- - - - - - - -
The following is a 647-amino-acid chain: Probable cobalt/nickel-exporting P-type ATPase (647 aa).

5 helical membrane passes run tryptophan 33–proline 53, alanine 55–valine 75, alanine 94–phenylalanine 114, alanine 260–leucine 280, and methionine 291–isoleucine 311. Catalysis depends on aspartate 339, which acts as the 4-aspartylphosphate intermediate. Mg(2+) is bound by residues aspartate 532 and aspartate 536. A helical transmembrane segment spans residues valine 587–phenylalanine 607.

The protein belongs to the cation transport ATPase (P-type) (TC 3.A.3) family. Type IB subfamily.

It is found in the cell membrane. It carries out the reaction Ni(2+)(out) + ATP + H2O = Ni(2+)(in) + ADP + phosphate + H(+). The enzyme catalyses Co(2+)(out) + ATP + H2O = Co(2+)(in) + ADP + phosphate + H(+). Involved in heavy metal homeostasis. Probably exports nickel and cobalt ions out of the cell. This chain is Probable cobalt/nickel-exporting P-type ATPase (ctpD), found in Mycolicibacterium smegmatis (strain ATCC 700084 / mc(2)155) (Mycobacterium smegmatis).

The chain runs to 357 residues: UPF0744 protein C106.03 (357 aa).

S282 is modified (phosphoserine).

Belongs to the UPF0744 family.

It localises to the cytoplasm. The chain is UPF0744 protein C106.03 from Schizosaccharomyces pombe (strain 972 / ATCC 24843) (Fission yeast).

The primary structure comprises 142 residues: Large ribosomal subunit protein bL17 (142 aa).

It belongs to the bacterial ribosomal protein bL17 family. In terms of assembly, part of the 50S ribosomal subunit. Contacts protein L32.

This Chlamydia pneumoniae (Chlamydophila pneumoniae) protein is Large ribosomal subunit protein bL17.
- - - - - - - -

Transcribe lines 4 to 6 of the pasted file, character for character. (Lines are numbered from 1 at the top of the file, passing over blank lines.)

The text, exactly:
It is found in the cell membrane. It carries out the reaction Ni(2+)(out) + ATP + H2O = Ni(2+)(in) + ADP + phosphate + H(+). The enzyme catalyses Co(2+)(out) + ATP + H2O = Co(2+)(in) + ADP + phosphate + H(+). Involved in heavy metal homeostasis. Probably exports nickel and cobalt ions out of the cell. This chain is Probable cobalt/nickel-exporting P-type ATPase (ctpD), found in Mycolicibacterium smegmatis (strain ATCC 700084 / mc(2)155) (Mycobacterium smegmatis).

The chain runs to 357 residues: UPF0744 protein C106.03 (357 aa).

S282 is modified (phosphoserine).